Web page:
DIBBLE, John (d. 1728), of Daniells, Abinger Hammer, Surr.
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Family and Education
s. of Daniel Dibble of Daniells by his w. Susannah. m. by 1685, Alice (d. 1712), 4s. 2da; suc. fa. 1702.1
Dibble inherited a house called Daniells at the foot of the North Downs and a forge held under a lease from the Evelyn family, the local landowners, at a rent of £20 p.a. Much more lucrative, however, were his activities as a merchant in timber. He handled the sale of timber from the Evelyn family estate at Wootton in Surrey, although a major outpost of the business was established in the Okehampton area, and for a while prospered upon government contracts to supply timber to the navy. From the early 1700s, however, he was increasingly beset by cashflow problems, and was complaining, for example, to John Evelyn, the diarist, in January 1702: ‘it has been much to my grief, I am sure, that I have not been able to raise your money yet, though I hope I have given you security enough for it and will pay you the interest from the time the principal ought to have been paid to you’. He said he expected £800 from the building of a ship, now ready to launch, which would pay most of the debt. Then in July he offered ‘land security for £400’ for the unpaid money, pleading to pay the rest by Christmas. At the 1705 election he stood for Okehampton, where he employed many local people, and was caught in a double return which was resolved in his favour on 20 Dec. In the meantime he was listed as a placeman, presumably by virtue of his government contracts, and also, evidently in error, as having voted on 25 Oct. 1705 for the Court candidate as Speaker. Soon after the 1705 election he was added to the Devon commission of the peace. Subsequently he was classed as a Whig in 1708 and voted in 1709 for the naturalization of the Palatines. By this time Dibble had quite overstretched himself financially, having sold Daniells to the Countess of Donegall. Nicholas Morice† complained of a debt he owed, adding that ‘Mr Dibble hath no habitation nor settlement in London, neither drives he any trade in the City. ’Tis difficult to find where he is and ’twill be extreme hard to squeeze any money from him. He owes much in this county and cannot appear but under the protection of privilege of Parliament.’ A little later in 1709 Morice came to the conclusion that he ‘might as soon squeeze water out of a pumice stone as get money from Dibble’. Early in 1710 Dibble voted for the impeachment of Sacheverell. He was successful again for Okehampton in the election that year, when as many as 135 new freemen were created on his behalf, mostly his ‘servants, waggoners and carters’. Apparently he had originally intended to make an interest at Saltash, against John Buller I*, by scattering guineas among the voters, but desisted before the poll. He was classed erroneously as a Tory in the ‘Hanover list’ of the 1710 Parliament. In May 1712 he claimed privilege to prevent a servant of his being arrested by the high bailiff of Westminster for a debt of £400. He did not stand in 1713 presumably because, his business having failed, he was in hiding from his creditors.2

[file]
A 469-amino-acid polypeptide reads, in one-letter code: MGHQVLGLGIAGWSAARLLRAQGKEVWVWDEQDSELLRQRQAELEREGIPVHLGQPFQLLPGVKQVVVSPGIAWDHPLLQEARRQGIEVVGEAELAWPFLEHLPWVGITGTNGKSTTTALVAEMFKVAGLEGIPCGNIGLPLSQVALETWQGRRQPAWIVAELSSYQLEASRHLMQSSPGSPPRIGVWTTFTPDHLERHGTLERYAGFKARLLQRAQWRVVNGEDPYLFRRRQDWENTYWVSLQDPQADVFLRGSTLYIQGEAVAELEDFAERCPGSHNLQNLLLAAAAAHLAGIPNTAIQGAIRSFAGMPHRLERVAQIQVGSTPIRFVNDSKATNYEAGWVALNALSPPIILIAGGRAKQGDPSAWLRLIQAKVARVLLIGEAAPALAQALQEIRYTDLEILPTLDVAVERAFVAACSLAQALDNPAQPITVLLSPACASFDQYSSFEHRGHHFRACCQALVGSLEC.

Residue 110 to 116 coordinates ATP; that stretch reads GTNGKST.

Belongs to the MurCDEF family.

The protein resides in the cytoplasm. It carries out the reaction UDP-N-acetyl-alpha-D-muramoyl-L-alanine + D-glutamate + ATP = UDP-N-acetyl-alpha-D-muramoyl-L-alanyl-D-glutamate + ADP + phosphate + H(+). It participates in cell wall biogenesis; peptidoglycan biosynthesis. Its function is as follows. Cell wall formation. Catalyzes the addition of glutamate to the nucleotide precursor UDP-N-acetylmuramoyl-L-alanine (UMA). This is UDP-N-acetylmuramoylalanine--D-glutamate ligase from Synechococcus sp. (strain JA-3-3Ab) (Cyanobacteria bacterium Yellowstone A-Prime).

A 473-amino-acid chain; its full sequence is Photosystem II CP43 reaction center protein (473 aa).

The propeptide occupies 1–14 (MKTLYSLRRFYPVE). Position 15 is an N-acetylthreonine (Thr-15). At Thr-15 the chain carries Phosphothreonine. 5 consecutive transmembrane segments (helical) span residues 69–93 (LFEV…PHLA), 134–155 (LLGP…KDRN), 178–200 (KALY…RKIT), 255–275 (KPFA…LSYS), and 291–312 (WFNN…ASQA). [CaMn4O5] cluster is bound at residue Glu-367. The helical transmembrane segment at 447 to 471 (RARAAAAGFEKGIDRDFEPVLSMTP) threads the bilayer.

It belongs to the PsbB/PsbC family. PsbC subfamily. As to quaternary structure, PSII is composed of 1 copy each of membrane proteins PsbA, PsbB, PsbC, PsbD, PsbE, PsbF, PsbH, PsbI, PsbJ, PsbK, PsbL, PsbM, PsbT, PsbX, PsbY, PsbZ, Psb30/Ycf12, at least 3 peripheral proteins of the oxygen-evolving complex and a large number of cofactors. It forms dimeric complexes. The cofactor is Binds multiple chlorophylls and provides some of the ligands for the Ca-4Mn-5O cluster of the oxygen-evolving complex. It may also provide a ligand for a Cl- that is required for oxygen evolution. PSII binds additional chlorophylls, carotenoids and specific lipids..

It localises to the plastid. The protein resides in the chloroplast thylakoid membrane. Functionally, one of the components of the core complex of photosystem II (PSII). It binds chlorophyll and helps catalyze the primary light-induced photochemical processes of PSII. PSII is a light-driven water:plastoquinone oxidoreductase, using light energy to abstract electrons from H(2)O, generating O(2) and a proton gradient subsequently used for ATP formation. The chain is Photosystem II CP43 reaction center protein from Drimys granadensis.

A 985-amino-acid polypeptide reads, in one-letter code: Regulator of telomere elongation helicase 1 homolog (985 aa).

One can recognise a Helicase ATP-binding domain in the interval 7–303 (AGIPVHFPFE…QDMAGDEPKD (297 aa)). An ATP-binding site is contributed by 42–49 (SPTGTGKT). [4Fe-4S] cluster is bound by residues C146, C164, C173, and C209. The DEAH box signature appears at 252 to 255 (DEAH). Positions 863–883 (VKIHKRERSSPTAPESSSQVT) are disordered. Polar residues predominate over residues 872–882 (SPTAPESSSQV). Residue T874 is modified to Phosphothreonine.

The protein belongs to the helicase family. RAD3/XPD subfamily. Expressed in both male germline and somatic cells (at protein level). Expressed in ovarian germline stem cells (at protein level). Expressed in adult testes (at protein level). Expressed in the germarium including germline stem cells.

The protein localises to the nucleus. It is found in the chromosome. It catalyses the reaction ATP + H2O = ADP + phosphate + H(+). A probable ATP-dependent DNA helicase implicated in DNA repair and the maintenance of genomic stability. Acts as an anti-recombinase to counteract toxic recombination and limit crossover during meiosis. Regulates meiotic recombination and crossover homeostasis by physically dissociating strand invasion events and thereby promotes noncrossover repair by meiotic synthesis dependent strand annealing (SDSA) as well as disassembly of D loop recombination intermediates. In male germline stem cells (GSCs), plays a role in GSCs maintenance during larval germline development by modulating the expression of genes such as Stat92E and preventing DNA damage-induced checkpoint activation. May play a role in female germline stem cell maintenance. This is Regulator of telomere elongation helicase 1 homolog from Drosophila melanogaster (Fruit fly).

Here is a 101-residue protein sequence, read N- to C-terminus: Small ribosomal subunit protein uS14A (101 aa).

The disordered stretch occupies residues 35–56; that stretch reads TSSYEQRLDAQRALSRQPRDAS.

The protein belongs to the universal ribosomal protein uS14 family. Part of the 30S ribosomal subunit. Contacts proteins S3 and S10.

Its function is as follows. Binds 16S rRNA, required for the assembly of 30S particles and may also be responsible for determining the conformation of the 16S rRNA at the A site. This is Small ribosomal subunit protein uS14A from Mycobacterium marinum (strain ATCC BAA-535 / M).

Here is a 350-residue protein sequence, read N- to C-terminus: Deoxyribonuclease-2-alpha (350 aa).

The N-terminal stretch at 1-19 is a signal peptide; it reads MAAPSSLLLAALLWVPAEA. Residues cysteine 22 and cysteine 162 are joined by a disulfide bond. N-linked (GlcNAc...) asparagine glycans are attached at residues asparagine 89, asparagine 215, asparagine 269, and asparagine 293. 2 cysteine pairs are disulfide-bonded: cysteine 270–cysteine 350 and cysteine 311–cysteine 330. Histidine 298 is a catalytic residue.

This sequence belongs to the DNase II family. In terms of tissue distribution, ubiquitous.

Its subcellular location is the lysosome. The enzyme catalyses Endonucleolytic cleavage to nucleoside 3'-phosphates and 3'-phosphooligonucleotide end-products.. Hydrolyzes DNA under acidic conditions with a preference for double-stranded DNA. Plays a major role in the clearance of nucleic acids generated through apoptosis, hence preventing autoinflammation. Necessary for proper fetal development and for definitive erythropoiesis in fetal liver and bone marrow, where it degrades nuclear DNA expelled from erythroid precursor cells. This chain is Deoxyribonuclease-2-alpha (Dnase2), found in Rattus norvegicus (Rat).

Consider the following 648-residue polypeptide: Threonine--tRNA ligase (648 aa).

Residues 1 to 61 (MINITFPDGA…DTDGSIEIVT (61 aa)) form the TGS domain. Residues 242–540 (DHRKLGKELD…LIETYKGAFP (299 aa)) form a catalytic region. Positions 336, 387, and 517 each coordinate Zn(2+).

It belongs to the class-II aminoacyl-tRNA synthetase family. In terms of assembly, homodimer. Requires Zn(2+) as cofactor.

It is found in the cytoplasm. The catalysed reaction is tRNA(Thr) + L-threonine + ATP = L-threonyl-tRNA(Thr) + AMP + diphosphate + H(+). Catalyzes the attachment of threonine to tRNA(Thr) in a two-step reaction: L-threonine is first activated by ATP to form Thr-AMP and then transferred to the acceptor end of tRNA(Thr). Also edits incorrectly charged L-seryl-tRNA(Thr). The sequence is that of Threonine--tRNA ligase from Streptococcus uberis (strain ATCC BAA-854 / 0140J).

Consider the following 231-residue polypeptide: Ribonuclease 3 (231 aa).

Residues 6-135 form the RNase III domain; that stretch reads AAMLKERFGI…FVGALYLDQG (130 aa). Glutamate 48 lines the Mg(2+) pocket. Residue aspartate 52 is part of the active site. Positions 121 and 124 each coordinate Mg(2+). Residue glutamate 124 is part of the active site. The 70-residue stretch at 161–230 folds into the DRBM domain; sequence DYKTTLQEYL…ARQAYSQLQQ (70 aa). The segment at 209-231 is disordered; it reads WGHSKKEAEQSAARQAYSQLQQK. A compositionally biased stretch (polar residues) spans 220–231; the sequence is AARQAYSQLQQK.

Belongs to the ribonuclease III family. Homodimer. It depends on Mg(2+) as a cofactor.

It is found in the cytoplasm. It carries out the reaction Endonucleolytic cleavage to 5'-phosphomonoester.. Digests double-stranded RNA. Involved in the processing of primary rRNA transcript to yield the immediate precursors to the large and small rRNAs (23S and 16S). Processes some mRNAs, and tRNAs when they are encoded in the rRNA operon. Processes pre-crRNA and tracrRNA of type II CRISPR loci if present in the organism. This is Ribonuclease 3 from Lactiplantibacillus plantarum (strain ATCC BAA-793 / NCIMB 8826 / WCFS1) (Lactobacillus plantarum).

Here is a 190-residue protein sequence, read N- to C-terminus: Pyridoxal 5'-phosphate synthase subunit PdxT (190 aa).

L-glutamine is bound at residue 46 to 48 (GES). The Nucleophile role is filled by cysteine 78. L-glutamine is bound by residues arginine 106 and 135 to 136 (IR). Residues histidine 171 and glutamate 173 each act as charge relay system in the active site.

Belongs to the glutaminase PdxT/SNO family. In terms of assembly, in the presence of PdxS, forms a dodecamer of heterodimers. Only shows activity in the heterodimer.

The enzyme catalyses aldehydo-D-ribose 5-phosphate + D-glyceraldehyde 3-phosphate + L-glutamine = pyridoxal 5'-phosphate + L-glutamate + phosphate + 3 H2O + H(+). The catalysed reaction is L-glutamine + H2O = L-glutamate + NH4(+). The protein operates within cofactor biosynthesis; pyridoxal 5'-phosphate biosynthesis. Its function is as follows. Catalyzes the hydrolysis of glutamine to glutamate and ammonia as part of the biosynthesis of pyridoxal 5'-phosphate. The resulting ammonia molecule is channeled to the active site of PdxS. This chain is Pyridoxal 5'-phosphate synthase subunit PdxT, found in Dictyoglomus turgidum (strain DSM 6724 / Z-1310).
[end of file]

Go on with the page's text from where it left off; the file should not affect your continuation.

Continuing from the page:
On 17 Dec. 1723 Dibble wrote to (Sir) John Evelyn II*, complaining that he had been deprived of the lease of his family’s forge at Abinger without any allowance for the improvements he had made and was now ‘in a starving condition, out of all manner of business whereby to gain a penny’. He was hoping to obtain a place in the customs with Evelyn’s help, and added that he was ‘sure Mr [Robert] Walpole [II*] will be my friend with the least word from you or my Lord Falmouth [Hugh Boscawen II*]’. As Dibble could not appear in public, Evelyn was asked to reply to him at ‘Mr William Rowe’s, Hole in the Wall in Lambeth Marsh’. His burial is recorded at Abinger parish church on 26 Jan. 1728.3
Ref Volumes: 1690-1715
Author: Eveline Cruickshanks
- 1. Manning and Bray, Surr. ii. 142–3; Abinger Par. Reg. (Surr. Rec. Soc. ix), 20–22, 24, 109, 112.
- 2. VCH Surr. iii. 130; BL, Evelyn mss, Dibble to Evelyn, 25 Feb. 1699, 7 Jan., 4, 6 Mar., 24 July 1702, same to (Sir) John Evelyn II, 3 Jan. 1718, 17 Dec. 1723; Morice mss at the Bank of England, Nicholas to Humphry Morice*, 8 Nov. 1709, same to Joseph Moyle*, 29 Nov. 1709; Cal. Treas. Bks. xxv. 409; xxviii. 70, 390–1; L. K. J. Glassey, Appt. JPs, 174; Luttrell, Brief Relation, v. 626; G. Holmes, Pol. in Age of Anne, 314, 358; W. A. Speck, Tory and Whig, 49–50; Speck thesis, 328; CJ, xvii. 232.
- 3. Evelyn mss, Dibble to Evelyn, 17 Dec. 1723; Abinger Par. Reg. 112.